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Archive for Body Systems

Managing Regional Allergies

allergy, allergies, regional, US, u.s., managing, relief, planningHave you ever noted how people who live most of their lives in a given location seem to have fewer allergies to the things in that area? I concede that this is not true for every person who lives there, but I still observe it to be generally true. Our bodies seem to have a great ability to adapt.

It is true that as we apply homeopathy, we find that when we ingest a very small amount of a substance (say one part per million!) we don’t immediately feel the effects of that particle on our bodies. But the body recognizes that substance even at that small dilution. And, if that substance is something that could cause harm at a larger dosage, then the body begins immediately to prepare antibodies to the substance. It’s the same principle used in giving someone a flu shot to prevent the flu – a small, weaken germ that causes the body to prepare antidotes so that it is prepared when larger samples arrive.

I think in a broad sense this applies to the allergy example. If you live in an area for a long period of time and your body is subjected to the same substances repeatedly for several years, then your body may produce the antibodies so that with a healthy immune system you may not have the negative reactions that normally result.

This could account for travel problems where street vendors’ foods, local water, and different environmental factors cause you problems. And have you noted new immune issues when you move into a new area or decide to embark on a new diet or new regional activities?

To cover these types of allergy problems, several of our supplement suppliers offer “allergy drops” that are specific to a given regional zone. We purchase only Zone 5 drops from one such provider. They seem to cover the allergy discomforts for folks who live in or visit this zone.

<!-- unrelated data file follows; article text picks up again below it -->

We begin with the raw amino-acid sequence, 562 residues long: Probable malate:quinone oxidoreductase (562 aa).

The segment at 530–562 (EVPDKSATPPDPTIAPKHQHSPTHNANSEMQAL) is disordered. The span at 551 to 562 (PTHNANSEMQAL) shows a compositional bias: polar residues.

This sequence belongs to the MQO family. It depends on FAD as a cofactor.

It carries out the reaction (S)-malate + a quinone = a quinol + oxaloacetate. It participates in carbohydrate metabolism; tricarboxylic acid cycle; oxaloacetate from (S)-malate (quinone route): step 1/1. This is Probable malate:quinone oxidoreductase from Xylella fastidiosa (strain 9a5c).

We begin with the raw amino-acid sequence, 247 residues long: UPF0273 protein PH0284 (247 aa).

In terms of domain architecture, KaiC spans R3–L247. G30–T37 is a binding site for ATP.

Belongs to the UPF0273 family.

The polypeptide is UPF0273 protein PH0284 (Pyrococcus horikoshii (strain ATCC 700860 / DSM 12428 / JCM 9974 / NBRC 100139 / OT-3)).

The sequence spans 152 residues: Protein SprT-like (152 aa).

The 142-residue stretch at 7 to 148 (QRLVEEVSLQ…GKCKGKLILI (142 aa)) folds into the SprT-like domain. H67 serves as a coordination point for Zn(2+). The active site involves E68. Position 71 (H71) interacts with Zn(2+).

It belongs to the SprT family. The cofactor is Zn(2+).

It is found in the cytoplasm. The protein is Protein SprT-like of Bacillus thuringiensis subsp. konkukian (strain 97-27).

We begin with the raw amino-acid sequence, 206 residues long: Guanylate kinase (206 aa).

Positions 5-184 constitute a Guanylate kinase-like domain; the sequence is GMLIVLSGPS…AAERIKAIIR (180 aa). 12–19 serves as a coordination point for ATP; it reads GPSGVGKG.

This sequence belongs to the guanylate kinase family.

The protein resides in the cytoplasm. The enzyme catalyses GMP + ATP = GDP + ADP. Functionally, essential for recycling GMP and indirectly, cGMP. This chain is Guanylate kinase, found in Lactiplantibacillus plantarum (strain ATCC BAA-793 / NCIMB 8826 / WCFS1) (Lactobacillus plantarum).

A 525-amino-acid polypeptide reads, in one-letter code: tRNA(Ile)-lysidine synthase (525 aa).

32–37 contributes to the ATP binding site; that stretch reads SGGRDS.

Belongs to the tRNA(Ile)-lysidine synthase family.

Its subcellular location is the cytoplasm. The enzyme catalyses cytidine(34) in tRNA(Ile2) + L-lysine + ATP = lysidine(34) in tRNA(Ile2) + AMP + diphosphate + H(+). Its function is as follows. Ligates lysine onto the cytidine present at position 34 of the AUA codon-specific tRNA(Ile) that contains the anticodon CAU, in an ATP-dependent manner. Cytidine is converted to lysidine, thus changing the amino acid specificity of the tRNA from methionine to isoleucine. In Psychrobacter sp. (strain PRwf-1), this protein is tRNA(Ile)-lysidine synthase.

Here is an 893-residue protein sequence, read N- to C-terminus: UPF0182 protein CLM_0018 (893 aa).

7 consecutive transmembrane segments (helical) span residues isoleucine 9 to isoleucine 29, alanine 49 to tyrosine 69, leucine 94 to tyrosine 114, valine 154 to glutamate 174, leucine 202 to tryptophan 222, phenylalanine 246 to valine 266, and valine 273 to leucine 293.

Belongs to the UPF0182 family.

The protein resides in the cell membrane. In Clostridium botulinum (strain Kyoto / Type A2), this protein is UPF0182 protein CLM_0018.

A word of caution – whether this particular information is scientifically, fully accurate or not, you should be prepared to follow good health practices when you travel, move, or visit new places. Take your personal supplements with you and don’t let an allergic reaction to something new spoil your trip.

– For more information, contact Naturopathic Doctor Randy Lee, owner of The Health Patch at 1024 S. Douglas Blvd, Midwest City, at 405-736-1030 or e-mail pawpaw@TheHealthPatch.com or visit TheHeathPatch.com.

Managing Personal Allergies

allergies, personal, pollen, manage, managing, cat, fish, eggs, How is your immune system? If it is healthy you probably are one of the lucky ones who doesn’t have a lot of allergies. You see, when we ingest pollens, pollutants, toxins, etc., our bodies have to determine whether it is something natural for our bodies or something that will cause us trouble – e.g., a dietary dilemma, a respiratory resistance, a bowel blunder, or system-wide stress.

If the foreign material is new to us, or our bodies are not able to break it down, then the immune system has to come up with a plan to keep it from breaking us down. This is particularly true with seasonal distresses. We live in central Oklahoma. We recently had a warmer week in the middle of a couple of truly cold periods. I guess Mother Nature thought for a few days that it was turning to Spring, so the Red Cedar trees started to really pour out their pollen. Virtually the whole of the mid-Oklahoma population ran to our shop for anything we had to help them breathe. Histamines poured, nasal passages and sinuses swelled, mucus built and caused coughing, sneezing, and congestion, and dis-ease was rampant.

Fortunately, these are so common that we keep on hand a variety of supplements that block the histamines and minimize the other symptoms. But what can YOU do in these cases?

Be aware of your immune shortfalls. Ask family members what bothers them … they may also be the things that bother you. Particularly ask your parents, grandparents, aunts and uncles what changes they noted as they aged. Be prepared for those seasons that cause you discomfort. Journal! Keep a record of foods that cause you dietary trouble. Stay away from animals that have dander to which you react negatively.

And when you find products that work for your particular allergies, keep some on hand. You may not have a lot of warning when your provokers arise.

I’ve noted a number of new techniques that my customers are able to use to manage their symptoms. Be aware! Look into homeopathic solutions. Consider aromatherapy. Pay attention to the weather and the seasonal changes. No one knows your body or your natural shortcomings like you do.